--- In conlang@y..., Andreas Johansson <and_yo@H...> wrote:
> Raymond Brown wrote:
> >At 12:11 am +0100 23/3/02, Christian Thalmann wrote:
> > >That's a very interesting but tough question...
> > >
> > >- Quenya certainly ranks highest on my list.  Tolkien tried hard to
> > >make it as beautiful as possible, and apart from the inexplicable
> > >omission of /Z/ he succeeded exceedingly well.
> >
> >Nothing inexplicable - Tolkien kept ugly sounds like /Z/ for things like
> >Sauron's 'Black Tongue'   :)
> Actually, /Z/ seems to be unattested in Tolkien's created languages - it
> doesn't even pop up in Black Speech or Valarin*, despite that the few words
> we know are quite rich in /s z S/. It seems that Tolkien' really despised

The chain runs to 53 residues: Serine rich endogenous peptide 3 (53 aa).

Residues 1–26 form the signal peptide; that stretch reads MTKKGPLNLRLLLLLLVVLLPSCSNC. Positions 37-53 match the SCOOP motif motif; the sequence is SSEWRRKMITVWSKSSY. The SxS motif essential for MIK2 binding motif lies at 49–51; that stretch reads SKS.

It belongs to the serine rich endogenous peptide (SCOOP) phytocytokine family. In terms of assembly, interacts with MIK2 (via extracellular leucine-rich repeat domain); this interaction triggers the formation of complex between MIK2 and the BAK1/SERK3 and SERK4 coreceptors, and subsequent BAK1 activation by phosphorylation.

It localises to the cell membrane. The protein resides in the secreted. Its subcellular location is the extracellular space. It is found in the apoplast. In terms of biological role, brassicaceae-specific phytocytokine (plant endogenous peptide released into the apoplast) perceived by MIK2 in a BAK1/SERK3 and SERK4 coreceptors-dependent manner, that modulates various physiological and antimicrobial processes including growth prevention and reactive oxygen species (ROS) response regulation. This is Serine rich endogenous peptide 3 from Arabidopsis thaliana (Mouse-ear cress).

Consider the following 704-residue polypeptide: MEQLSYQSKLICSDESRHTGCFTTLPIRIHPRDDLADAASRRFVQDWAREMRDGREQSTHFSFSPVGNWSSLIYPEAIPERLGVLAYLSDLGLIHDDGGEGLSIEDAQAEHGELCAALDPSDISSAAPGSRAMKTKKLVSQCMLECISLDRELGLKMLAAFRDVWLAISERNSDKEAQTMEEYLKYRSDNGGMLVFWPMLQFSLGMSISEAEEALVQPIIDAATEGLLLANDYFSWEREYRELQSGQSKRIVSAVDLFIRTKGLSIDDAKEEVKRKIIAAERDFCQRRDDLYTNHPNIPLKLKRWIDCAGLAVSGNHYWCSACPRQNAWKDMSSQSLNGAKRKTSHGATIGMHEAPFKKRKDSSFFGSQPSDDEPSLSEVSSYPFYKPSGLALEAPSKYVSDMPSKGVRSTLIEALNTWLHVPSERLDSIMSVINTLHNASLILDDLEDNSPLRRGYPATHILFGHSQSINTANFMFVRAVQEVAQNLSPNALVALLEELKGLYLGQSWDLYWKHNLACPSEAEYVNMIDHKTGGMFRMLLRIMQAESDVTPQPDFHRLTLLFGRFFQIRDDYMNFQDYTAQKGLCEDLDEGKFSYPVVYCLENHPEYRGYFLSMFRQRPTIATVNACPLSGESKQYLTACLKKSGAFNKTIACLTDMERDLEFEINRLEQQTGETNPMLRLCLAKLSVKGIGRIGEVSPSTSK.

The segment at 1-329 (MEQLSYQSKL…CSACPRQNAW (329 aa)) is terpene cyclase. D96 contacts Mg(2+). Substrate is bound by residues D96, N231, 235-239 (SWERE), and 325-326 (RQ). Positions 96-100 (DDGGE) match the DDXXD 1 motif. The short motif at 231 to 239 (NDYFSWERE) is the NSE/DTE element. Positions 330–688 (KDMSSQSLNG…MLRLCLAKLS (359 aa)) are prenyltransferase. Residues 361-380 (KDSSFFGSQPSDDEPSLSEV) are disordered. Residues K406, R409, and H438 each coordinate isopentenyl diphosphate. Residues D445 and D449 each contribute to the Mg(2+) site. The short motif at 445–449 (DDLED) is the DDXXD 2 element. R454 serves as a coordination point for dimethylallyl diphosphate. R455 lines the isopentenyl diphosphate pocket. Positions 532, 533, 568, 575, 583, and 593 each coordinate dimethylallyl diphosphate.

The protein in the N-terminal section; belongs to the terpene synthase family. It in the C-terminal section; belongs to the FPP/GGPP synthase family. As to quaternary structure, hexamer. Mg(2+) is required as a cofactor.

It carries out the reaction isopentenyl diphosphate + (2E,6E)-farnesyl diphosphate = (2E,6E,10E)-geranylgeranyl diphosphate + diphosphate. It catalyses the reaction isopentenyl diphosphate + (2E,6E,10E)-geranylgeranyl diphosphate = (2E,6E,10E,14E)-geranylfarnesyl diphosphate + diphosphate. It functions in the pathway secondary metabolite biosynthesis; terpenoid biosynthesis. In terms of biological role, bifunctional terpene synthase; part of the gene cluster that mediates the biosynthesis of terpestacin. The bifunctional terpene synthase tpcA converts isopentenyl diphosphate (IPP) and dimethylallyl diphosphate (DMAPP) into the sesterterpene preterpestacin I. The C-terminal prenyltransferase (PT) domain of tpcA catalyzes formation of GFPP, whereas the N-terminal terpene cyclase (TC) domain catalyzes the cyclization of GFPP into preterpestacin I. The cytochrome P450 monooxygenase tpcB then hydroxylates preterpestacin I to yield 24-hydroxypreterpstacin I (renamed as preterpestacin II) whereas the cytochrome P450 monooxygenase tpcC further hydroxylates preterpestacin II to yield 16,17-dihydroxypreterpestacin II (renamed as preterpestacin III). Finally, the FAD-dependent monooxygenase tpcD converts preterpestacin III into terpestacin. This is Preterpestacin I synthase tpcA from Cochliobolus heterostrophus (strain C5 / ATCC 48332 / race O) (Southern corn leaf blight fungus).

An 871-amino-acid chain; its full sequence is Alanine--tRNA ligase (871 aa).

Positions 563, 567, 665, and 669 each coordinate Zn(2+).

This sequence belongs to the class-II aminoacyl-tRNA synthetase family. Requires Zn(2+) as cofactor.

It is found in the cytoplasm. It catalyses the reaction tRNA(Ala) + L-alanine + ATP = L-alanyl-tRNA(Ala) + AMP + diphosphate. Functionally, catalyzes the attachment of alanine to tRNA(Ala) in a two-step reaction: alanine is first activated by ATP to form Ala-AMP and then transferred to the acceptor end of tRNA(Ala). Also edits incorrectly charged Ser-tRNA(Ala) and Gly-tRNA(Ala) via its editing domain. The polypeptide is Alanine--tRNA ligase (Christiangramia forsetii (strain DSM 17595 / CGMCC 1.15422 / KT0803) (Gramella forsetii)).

> /Z/.

Quite a rash and unfounded deduction IMHO.  Do you happen to be a
theologist, or a politician?  ;-)

/Z/ apparently doesn't occur (at least not natively) in the languages
Tolkien mainly used for inspiration (Latin, Finnish, Old English,
Welsh (?), German).  His omission of /Z/ is probably not any more
significant than the absence of retroflexes, voiceless nasals,
or clicks.

> Neither does he seem to've liked /G/, which swiftly disappears
> everytime it turns up in the Elvish languages, but persists in Black
> Speech.

This, on the other hand, is a clear case.

Also, I do think he disliked /2/, since it would have occurred in
Sindarin's umlauting system, but got merged into /y/ and /e/.

-- Christian Thalmann